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Creekside Family Practice

Family Medicine located in Huntsville, AL

Millions of Americans struggle with cardiovascular diseases every year. Most of the time, men and women aren’t aware they’re suffering from one until it’s too late. That’s why at Creekside Family Practice in Huntsville, Alabama, the team of doctors are trained in providing electrocardiogram (EKG) screenings as part of initial cardiovascular evaluations.


What is an EKG?

An electrocardiogram, also referred to as an EKG, is a test that measures the activity of your heart. If you believe you are experiencing a cardiac event, you should go to the nearest emergency room – they are better equipped to handle this type of emergency. However, our doctors may perform an EKG as part of your regular annual physical or during a visit, to diagnose cardiovascular disease and treat it before it becomes a problem.

An EKG will allow your doctor to identify whether your symptoms are related to a more severe condition. In many cases, an EKG tests for coronary heart disease, which describes a condition where blood vessels to your heart are partially blocked.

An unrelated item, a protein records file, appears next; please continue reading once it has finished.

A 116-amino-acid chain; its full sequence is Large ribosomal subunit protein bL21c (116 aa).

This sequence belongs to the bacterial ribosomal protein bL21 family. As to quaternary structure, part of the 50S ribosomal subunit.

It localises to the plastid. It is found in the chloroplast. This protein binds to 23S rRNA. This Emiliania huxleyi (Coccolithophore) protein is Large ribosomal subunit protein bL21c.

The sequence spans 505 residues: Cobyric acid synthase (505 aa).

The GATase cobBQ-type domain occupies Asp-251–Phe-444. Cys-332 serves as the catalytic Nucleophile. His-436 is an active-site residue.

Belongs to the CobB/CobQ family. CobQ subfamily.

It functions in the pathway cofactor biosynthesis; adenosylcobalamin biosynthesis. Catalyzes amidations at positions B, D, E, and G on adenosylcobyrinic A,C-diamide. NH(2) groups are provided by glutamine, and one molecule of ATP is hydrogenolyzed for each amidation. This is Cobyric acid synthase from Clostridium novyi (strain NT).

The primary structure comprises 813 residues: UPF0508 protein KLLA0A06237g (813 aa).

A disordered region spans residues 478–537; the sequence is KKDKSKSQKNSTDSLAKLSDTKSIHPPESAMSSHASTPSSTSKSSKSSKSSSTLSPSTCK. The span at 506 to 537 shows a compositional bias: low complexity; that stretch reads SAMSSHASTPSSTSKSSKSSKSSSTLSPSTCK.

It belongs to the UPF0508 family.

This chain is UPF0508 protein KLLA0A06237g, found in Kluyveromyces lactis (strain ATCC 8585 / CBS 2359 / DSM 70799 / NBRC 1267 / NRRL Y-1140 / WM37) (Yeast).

What happens during an EKG?

EKGs take about 10 minutes and are painless. EKGs are designed to measure the electrical activity of your heart. First, your provider places 12 electrode patches to your chest, legs, and arms to record the electrical activity from different vantage points.

An EKG will also allow your doctor to see how your blood moves through your body. They will be able to detect possible abnormalities and can refer you to a specialist if they find a result that requires more specialized evaluation.

The team at Creekside Family Practice encourages you to discuss any of your heart-related concerns. That way, your doctor can get a diagnosis and begin treatment as soon as possible.

What if an EKG result comes back as abnormal?

Abnormal EKG results can have multiple meanings. An abnormal EKG doesn’t necessarily mean you’re suffering from cardiovascular disease. For example, it’s possible that an EKG might flag an unusual heart rhythm that doesn’t affect your overall health.

In other cases, however, an abnormal EKG can be the sign of a medical emergency, including an arrhythmia or a heart attack.

How should you prepare for an EKG?

There isn’t much for you to do to prepare for an EKG. Nonetheless, there are a few things you should consider to ensure the best possible results. Since your health specialist places sticky electrodes directly on your skin, you should avoid using oily moisturizers or anything that might prevent the electrodes from sticking. You should also discuss any medications you might be using, as some might interfere with the test.

If you have any questions about your cardiovascular health, please discuss them with your doctor by booking an appointment.